* My friend and I accepted an MS Access database programming project for a local bank in the early 2000 even though I had not even programmed in MS Access as desktop application at all. The web development project I shared above was using MS Access as a database for a web front-end. This particular project was a desktop program using MS Access user interface like forms and buttons, etc. The program was to be used by HR to track training requirements based on employees’ role in the bank and completion of these trainings.  The project was $5,000 dollars which we would split 50/50 and so when we met with the bank’s representative, we were salivating at the amount of money, not realizing how much effort it would take and that that I had to learn how to use a language called Visual Basic for Applications (VBA) as well as how to design using MS Access user interface first before I could even start the project. I already knew a little bit of a variation of VBA called VBScript used in Active Server Pages but I had a lot to learn.  While my friend and I were together in this project, I had to do the entire database programming as his role was to train the bank employees. I barely slept for two whole month as I coded evenings from 8 pm to 3 am, even 5 am some days then had to wake up to go to my regular job at 7am. It was exciting time for sure but it was also very trying. We were able to complete the project after two months. After I was done with the project, I calculated my time and figured I spent an average of 6 hours a day coding in the evenings and then 20 hours during the weekend for 8 weeks which equaled to about 400 hours. So $2500/400 hours = $6.25/per hour. Given that as an independent contractor, I had to pay about 33% tax, in the end, I think got paid about $4/hour for my efforts. I certainly did not get paid a lot and  I learned my lesson in terms of how much to charge for consulting projects based on a formula of multiplying any efforts/cost by 3x whatever I think it would take me to complete a project. This project started my knowledge of how to develop desktop database applications using MS Access which I used for subsequent projects and figured out an estimation formula that seems to still work today.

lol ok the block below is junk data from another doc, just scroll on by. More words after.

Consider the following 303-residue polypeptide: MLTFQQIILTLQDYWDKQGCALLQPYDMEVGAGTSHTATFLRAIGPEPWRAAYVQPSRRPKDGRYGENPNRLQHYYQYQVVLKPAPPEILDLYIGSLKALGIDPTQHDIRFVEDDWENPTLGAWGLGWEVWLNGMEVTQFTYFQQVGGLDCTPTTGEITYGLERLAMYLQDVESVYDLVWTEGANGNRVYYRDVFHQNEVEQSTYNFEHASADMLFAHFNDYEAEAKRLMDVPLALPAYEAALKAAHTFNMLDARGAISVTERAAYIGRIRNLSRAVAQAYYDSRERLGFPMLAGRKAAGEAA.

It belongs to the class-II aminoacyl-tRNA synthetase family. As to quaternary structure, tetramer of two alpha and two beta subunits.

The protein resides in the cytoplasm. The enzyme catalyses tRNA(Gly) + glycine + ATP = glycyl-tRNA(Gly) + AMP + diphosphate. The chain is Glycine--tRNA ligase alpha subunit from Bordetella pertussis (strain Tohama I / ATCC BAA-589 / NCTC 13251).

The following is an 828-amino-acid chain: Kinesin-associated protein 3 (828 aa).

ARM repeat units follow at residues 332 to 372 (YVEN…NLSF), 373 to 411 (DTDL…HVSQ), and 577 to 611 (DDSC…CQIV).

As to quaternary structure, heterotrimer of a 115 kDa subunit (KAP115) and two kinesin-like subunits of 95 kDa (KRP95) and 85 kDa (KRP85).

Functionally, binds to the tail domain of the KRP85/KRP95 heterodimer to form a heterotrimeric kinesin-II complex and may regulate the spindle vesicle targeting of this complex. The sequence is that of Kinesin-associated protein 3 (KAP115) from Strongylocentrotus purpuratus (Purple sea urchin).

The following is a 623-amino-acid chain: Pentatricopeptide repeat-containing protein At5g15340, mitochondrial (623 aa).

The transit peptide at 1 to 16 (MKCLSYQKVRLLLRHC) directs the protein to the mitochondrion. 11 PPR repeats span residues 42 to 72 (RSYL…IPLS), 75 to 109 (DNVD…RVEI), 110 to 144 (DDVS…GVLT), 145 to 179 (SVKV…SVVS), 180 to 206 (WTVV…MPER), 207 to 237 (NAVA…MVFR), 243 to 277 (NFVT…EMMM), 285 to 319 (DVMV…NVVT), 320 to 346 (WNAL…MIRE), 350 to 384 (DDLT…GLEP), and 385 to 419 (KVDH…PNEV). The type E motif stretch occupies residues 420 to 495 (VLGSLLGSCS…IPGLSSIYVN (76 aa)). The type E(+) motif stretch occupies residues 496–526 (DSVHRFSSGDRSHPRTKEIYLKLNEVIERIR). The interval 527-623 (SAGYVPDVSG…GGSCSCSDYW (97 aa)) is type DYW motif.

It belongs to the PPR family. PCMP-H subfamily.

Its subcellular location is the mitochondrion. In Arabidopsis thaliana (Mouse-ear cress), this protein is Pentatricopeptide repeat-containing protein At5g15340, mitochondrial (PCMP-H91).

* At the beginning of this year, I volunteered myself to do presentations on mobile web development and social media to the campus although I had fear of public speaking but I figured I had to get over my fear sometime in my life. I was never comfortable speaking in front of public although I had given speeches including at my high school graduation, and in college. I would get nervous and very stressed out. In part, it’s because early on as a child growing up, I was teased about my “fob (fresh off the boat)” Filipino accent since my family and I immigrated to the United States from the Philippines when I was 11, and so I developed a fear of public speaking. For my first social media presentation (pdf) to my student affairs colleagues, I knew I was not going to be comfortable speaking by myself so I asked two colleagues who I consider as great speakers to join me.  It was a great move since I was able to gain some confidence and practice. While I asked other colleagues to join me with my subsequent presentation to the general UCSB campus, it was more to represent a different aspect of my talk and provide case studies of how to implement social media and mobile web development. In preparing for my talks,  I spent countless of hours doing research on mobile web and social media and in the process, I was able to learn enough materials to be confident for my talks, actually enjoy them and more importantly, gained valuable insights like social media strategy for student affairs and the benefits of twitter.